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11 November 2022
“It has never been clearer to anybody who cares about the safety of our communities that to cut policing budgets would be a huge mistake.”
The Chair of Norfolk Police Federation, Andy Symonds, was speaking ahead of the Government budget on 17 November.
It has been reported that fighting crime is one of new Prime Minister Rishi Sunak’s top priorities, but the autumn budget is likely to include public spending cuts.
That would be an error, as all cuts to public services impact the work of the police and the safety of the public, Andy said.
He said: “We’ve seen the impact of austerity from 2010 through to a couple of years ago. It hollowed out the police service, and we’re seeing the impact within the service regarding our ability to retain officers – there’s a severe shortage of experienced detectives to investigate the most serious crimes.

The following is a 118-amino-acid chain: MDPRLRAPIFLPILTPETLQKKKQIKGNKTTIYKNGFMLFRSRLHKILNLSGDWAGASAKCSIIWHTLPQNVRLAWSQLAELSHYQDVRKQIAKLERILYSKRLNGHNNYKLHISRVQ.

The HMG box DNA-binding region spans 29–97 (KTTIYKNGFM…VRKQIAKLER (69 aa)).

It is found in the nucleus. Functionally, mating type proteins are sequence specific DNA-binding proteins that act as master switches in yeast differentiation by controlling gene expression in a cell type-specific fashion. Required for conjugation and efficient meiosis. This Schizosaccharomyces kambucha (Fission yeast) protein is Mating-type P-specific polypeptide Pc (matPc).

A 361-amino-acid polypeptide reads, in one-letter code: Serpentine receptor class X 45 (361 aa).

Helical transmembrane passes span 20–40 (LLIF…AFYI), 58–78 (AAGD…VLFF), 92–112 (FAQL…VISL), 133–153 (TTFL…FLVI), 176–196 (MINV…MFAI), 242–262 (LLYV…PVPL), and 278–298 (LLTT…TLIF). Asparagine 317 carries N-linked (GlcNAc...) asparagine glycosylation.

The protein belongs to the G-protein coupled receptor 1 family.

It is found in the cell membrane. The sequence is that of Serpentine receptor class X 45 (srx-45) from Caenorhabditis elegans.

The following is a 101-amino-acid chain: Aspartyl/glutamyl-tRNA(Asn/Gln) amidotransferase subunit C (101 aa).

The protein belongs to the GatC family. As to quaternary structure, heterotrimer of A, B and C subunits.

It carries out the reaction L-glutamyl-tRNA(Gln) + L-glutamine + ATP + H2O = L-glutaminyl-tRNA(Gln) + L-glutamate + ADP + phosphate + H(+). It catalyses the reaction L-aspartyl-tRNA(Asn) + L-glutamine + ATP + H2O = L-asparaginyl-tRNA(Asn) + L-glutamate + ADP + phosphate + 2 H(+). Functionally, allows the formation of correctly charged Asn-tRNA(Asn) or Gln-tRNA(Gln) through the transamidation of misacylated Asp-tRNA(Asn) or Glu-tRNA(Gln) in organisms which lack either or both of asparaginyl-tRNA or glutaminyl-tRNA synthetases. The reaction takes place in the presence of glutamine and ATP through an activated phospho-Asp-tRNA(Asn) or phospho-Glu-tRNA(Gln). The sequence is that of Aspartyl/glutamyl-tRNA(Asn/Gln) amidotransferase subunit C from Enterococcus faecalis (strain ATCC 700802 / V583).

“This impacts the victims of crime, who don’t see the crimes being solved or investigated in a timely way.
“Outside of the police, cuts and austerity have led to the CPS taking far too long to charge suspects. Then, when they do, the court system is in disarray due to the same cuts that fell upon them, meaning it takes months and years for victims to get justice.
“And it’s not just cuts to the CPS and courts that have negatively impacted the police. We’ve seen the ambulance service and Mental Health Trusts crumble, and this has meant we’re sending police officers to many incidents that have no element that requires police attendance.
“This leaves officers holding all the risks, as they are attending serious medical events that require advanced first aid or mental health interventions by trained and skilled colleagues in the NHS. All the time spent by officers dealing with these types of jobs is time they are not investigating crime, or preventing crime by patrolling risk areas.”
He continued: “If we see further cuts to the police service and other sectors such as the NHS, CPS and courts, then it will directly impact on the officers I represent and lead to even higher and simply unmanageable workloads. This will only increase the number of officers leaving the service.”